THE DAILY NEWS, Halifax, Nova Scotia, Saturday, March 25, 2006.
Also available at http://www.cirp.org/news/halifaxdailynews2006-03-25/
N.S. circumcisions continue to drop
Province has second-lowest rate in the country
By Andrea MacDonald
Baby boys in Nova Scotia are among the least likely in Canada to be circumcised, new data show.
The controversial practice has been plummeting since the 1970s, with this province posting the country’s second-lowest rates in the most recent figures available.
In 2003, just 1.1 per cent of baby boys born in Nova Scotia went under the knife. That figure had dropped even from the previous four years. (Newfoundland reported no circumcisions for 2003.)
The Association for Genital Integrity, a lobby group that’s trying to outlaw circumcision unless it’s medically necessary, compiled the data from health ministries and Statistics Canada.
One proven benefit
Their figures may not include circumcisions performed outside hospitals, such as those common at a Jewish ceremony called a bris.
Only about three doctors in Halifax will perform circumcisions. The Canadian Pediatric Society has spoken out against the practice, saying the only proven benefit is a lesser chance of urinary-tract infection.
Halifax residents Susan MacDonald and Craig Clothier didn’t think much about it until their son Jacob was born in September 2003, while they were living in Australia.
MacDonald had a few minor complications with the birth, so the baby had already seen a pediatrician. The doctor was willing to circumcise, but felt it was a bit invasive.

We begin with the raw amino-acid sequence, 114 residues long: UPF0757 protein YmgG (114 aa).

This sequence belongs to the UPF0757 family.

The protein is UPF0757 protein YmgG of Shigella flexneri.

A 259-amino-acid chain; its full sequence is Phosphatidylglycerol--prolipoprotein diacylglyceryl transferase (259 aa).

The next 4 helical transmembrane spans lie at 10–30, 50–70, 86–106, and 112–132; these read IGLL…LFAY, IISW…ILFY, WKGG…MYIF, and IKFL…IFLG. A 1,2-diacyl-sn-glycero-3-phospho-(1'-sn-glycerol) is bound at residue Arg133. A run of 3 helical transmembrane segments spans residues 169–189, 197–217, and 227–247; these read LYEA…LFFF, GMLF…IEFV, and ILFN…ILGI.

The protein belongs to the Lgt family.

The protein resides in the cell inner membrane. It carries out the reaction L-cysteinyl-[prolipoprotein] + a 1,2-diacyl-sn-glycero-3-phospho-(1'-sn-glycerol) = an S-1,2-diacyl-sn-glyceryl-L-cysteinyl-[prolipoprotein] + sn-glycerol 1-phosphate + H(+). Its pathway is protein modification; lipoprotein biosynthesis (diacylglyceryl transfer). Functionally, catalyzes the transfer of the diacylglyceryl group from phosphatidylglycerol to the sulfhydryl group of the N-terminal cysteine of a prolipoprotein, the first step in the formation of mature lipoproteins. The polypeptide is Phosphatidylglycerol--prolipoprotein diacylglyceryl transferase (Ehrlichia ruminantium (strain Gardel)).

He told the couple he believed there was no real need because today’s world is much more sterile.
“We just kind of thought, ‘OK, it sounds like he doesn’t need it, so we won’t bother,'” Clothier said.
“We didn’t have any kind of religious issues with it, or anything like that.”
“The only thing we did worry a little bit about was, what if he’s on a sports team or in the shower room and other boys make fun of him? What if he’s the only one and has this sort of funny-looking penis?
“But they told us down there that more people than not opted not to go through with the procedure.
We thought, ‘OK, he’s going to at least be 50-50 if he’s hanging around naked with some boys, so he should be OK.'”
When the couple had another boy in March 2005, they wanted him to resemble his brother, so they opted not to circumcise him, either.
Dennis Harrison, spokesman for the Association for Genital Integrity says circumcision is a human-rights issue:
“Baby boys are the only group in society having medically unnecessary surgery without their consent.”